73rd Annual Floral Parade
The 73rd Annual Floral Parade, which concludes the Aloha Festivals, featured a colorful procession of Hawaiian culture through Waikiki. Intricate floats were decorated with a rainbow of fresh flowers, men and women on horseback showcased the traditional art of pau riding, and participants from marching bands to civic leaders displayed the unique aloha spirit that unites Hawaii’s community.
Aloha Festivals was first held in 1946 as Aloha Week, and over the past six decades has become a celebration of Hawaiian culture, integrating the traditions and cultures of the Islands through music, dance, cuisine and art.
Aloha Festivals is the largest Hawaiian cultural celebration in the U.S. In 1946, Aloha Festivals began as “Aloha Week,” a cultural celebration of Hawai‘i’s music, dance and history intended to perpetuate the islands’ unique traditions. A group of former Jaycees – known as the Jaycees Old-timers of Hawai‘i – had the vision to create a public celebration to honor Hawai‘i’s heritage.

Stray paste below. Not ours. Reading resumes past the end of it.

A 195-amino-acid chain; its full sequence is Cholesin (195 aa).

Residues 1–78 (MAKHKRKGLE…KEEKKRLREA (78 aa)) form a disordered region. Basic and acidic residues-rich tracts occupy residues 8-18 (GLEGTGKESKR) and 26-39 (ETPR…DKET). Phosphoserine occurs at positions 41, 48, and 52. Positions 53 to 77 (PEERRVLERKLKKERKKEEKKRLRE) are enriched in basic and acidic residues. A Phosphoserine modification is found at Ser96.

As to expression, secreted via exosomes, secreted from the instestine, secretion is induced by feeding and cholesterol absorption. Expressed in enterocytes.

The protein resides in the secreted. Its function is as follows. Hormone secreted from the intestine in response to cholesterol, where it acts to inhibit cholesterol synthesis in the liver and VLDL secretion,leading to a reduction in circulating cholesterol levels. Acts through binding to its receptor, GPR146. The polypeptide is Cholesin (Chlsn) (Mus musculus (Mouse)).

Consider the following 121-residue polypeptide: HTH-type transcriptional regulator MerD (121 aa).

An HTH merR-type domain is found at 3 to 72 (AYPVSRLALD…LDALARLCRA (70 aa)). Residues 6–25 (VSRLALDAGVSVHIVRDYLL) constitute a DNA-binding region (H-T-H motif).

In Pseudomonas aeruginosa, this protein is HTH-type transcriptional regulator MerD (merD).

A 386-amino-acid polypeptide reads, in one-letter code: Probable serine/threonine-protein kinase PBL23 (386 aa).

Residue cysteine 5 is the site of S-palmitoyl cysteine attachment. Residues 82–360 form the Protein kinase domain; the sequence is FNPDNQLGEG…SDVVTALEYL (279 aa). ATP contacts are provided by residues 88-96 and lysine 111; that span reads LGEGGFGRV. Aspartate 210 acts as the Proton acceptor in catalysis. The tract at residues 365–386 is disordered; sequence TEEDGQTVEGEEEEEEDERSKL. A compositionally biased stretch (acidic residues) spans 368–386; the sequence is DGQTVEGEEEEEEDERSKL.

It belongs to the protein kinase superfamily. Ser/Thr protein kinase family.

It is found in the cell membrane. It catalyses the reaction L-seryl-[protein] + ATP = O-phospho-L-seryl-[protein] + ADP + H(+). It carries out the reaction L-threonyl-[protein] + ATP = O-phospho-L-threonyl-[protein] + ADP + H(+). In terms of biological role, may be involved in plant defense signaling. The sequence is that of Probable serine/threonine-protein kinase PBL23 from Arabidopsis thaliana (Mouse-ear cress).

In 1991, Aloha Week became Aloha Festivals. Aloha Festivals has become a statewide celebration of Hawaiian culture with major events on the island of O‘ahu. Thousands of volunteers work together each year to stage the events, which are attended by more than 100,000 people. Aloha Festivals is a community-supported event made possible through private donations, community sponsors, merchandise sales and appropriated funds from the Hawai‘i Tourism Authority. As a 501(c)3 corporation, donations are tax deductible and welcomed.